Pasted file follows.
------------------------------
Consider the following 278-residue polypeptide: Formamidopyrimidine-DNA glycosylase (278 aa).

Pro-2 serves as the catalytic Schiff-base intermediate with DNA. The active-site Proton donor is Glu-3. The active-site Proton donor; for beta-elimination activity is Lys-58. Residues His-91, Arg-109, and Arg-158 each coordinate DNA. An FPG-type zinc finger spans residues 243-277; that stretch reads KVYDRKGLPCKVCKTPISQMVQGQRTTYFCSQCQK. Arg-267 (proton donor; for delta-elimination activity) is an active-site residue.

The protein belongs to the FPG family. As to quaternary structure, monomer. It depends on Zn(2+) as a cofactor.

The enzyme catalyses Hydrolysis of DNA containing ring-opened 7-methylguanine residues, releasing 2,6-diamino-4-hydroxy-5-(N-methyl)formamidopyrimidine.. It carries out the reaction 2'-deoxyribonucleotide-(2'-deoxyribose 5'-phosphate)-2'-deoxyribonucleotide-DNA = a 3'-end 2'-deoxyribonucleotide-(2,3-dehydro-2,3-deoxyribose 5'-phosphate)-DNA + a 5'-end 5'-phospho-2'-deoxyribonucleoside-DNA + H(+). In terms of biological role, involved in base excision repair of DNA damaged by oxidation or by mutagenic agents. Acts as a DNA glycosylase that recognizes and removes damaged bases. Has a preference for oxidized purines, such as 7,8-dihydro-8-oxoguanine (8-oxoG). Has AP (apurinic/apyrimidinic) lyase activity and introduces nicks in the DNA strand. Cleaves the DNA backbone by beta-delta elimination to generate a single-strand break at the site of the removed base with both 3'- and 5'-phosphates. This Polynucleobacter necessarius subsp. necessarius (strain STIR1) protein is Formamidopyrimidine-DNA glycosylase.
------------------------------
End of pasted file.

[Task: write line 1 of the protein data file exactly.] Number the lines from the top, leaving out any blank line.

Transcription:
Consider the following 278-residue polypeptide: Formamidopyrimidine-DNA glycosylase (278 aa).